Leave a comment

NBCSN’s coverage of the 2019-20 NHL season continues with the Wednesday Night Hockey matchup between the Detroit Red Wings and Minnesota Wild. Coverage begins at 7 p.m. ET on NBCSN. You can watch the game online and on the NBC Sports app by clicking here.

The Red Wings and Wild aren’t currently sitting in playoff spots, but there’s several reasons why this will be an intriguing matchup. If both teams miss the postseason, they’ll have several key assets to sell off before the Feb. 24 trade deadline.

Which players could these teams put on the market? The Red Wings have a few rentals they could send to various contenders. Wild GM won’t have the luxury of making many “easy” rental deals between now and the deadline. A lot of his players are under contract beyond this season. Will the Wild be able to make multiple hockey deals? Can they find a way to get younger in a hurry?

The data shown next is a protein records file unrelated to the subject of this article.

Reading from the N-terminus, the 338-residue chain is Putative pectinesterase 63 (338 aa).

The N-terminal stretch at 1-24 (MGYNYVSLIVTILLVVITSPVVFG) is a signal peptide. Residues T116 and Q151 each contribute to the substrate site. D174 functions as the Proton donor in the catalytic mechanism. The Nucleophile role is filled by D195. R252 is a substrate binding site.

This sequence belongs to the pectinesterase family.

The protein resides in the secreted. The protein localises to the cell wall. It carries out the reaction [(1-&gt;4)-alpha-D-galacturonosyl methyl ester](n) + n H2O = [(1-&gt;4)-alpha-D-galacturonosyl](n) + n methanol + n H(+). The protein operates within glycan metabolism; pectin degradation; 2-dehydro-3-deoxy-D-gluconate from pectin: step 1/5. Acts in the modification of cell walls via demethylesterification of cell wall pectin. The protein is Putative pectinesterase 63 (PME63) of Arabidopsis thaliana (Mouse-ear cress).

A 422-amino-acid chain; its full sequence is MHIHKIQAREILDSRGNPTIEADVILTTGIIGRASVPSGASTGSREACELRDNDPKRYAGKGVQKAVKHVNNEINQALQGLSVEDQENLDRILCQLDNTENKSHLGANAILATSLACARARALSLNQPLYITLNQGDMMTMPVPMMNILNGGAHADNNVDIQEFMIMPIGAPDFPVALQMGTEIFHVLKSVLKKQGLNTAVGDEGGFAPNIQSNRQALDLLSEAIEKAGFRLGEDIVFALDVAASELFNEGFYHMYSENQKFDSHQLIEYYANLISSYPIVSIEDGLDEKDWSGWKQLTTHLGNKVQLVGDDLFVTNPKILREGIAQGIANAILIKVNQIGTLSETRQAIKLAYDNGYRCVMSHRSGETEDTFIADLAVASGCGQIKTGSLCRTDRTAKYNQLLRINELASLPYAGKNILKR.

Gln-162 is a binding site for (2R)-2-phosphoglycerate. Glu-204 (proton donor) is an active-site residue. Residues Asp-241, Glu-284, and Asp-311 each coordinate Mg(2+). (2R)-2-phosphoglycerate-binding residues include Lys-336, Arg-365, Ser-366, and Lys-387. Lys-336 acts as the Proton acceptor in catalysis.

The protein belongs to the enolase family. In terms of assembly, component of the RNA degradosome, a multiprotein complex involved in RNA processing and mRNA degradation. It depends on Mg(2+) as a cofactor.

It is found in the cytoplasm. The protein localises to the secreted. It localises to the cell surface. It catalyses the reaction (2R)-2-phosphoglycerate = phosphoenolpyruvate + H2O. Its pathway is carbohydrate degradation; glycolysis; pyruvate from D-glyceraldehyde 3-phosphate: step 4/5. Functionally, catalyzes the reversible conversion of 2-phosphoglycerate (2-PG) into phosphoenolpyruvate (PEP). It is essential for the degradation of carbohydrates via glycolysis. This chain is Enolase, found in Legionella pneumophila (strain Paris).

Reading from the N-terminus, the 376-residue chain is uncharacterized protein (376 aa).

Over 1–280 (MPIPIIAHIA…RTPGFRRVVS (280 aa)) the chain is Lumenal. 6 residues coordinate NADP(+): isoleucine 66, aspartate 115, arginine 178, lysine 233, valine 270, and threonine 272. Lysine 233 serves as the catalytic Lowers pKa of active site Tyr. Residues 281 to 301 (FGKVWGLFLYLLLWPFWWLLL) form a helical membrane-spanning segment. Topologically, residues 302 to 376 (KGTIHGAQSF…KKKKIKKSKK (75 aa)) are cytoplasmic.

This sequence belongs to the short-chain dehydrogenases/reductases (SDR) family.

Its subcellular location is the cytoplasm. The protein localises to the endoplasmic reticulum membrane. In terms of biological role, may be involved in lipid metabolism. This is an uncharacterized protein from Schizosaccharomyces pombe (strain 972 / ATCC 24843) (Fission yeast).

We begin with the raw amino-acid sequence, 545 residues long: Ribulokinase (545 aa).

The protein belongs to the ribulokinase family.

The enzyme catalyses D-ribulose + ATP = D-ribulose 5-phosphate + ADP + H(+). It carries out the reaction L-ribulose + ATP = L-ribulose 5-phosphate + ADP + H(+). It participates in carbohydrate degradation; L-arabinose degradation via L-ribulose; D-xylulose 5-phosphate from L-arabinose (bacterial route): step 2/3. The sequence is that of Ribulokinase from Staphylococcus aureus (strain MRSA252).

One of the expiring contracts on the Wild roster is Mikko Koivu. It just doesn’t seem likely that they would move him at this point. Even though he’s 35, he’s been with the Wild his entire career and he probably won’t be going anywhere unless he wants to anyway.

Let’s take a deeper look at who both teams might make available:

Trevor Daley – D – Red Wings: 

Daley missed four games with an undisclosed injury earlier this month, but he’s managed to return to the lineup for the last three games. The 36-year-old is scheduled to become an unrestricted free agent at the end of the year. He has two assists in 25 games in 2019-20. He could be an intriguing depth addition for any team looking to add a bottom-pairing defender to their roster. Daley can provide the Red Wings with a 15-team no-trade list.